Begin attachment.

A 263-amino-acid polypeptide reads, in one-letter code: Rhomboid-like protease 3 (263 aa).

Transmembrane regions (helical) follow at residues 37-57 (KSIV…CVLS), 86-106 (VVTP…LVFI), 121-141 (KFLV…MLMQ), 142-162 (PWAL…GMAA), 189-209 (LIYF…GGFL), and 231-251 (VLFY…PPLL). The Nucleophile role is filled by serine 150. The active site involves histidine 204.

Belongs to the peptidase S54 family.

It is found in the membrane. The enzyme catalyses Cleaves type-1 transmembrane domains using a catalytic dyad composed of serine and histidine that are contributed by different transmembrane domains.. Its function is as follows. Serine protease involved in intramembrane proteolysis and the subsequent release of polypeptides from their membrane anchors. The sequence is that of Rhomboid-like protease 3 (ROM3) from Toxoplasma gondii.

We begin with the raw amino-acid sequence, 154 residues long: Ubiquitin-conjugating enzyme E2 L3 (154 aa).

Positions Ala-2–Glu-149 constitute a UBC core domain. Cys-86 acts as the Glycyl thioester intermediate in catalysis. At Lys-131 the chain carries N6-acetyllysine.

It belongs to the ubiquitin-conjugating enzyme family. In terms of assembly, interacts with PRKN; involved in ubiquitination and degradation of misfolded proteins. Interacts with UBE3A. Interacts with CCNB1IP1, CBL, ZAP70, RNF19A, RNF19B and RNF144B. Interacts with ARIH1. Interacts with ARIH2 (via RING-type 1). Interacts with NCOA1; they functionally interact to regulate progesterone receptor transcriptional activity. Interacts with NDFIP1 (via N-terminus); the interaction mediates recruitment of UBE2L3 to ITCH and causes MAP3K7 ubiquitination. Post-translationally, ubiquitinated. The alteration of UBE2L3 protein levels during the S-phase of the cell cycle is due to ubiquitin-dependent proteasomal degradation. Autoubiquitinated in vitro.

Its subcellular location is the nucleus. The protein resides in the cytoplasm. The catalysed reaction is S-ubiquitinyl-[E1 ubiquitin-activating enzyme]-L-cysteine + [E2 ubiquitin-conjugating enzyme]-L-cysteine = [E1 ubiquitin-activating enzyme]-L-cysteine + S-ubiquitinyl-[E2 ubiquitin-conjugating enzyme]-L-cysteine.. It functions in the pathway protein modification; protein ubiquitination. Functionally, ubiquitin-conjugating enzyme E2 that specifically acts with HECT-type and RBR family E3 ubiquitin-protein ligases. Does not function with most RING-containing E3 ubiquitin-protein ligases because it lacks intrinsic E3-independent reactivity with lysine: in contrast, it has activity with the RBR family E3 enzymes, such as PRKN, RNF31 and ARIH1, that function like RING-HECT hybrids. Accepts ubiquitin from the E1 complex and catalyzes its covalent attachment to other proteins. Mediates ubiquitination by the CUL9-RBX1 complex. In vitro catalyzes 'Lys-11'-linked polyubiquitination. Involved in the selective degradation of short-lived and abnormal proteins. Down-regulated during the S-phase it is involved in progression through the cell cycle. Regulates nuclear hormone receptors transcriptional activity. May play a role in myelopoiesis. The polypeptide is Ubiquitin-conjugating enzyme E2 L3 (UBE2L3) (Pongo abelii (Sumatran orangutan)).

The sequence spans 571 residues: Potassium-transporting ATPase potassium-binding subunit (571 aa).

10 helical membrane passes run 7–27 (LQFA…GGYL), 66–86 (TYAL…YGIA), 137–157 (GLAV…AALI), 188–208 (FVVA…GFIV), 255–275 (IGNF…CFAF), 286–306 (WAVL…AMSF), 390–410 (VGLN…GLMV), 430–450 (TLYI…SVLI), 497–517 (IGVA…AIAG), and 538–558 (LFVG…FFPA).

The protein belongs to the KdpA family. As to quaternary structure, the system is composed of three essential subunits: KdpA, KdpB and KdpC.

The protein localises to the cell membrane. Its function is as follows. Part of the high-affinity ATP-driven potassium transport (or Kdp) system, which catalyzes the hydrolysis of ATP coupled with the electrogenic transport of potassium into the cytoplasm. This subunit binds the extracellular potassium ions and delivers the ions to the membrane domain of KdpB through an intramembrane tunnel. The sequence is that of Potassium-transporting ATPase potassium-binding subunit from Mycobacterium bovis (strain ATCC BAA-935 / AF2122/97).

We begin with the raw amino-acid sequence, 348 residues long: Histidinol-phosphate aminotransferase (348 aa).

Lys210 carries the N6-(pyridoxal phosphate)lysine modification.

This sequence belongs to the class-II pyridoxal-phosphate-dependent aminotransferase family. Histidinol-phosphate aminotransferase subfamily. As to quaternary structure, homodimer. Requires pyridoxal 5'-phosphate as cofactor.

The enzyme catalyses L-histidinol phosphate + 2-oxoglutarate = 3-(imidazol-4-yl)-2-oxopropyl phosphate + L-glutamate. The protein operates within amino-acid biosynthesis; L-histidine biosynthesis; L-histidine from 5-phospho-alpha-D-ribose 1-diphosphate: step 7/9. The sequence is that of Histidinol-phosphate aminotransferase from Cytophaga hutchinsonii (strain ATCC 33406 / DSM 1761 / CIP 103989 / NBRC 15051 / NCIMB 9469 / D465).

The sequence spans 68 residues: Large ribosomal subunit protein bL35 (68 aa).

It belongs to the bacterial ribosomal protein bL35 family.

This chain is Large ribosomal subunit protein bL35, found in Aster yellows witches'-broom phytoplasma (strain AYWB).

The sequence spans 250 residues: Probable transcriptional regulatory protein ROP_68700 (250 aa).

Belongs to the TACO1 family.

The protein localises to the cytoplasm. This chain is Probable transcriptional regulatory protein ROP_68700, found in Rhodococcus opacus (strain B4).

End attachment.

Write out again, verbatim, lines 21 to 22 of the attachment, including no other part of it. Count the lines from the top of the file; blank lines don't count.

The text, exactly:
Belongs to the TACO1 family.

The protein localises to the cytoplasm. This chain is Probable transcriptional regulatory protein ROP_68700, found in Rhodococcus opacus (strain B4).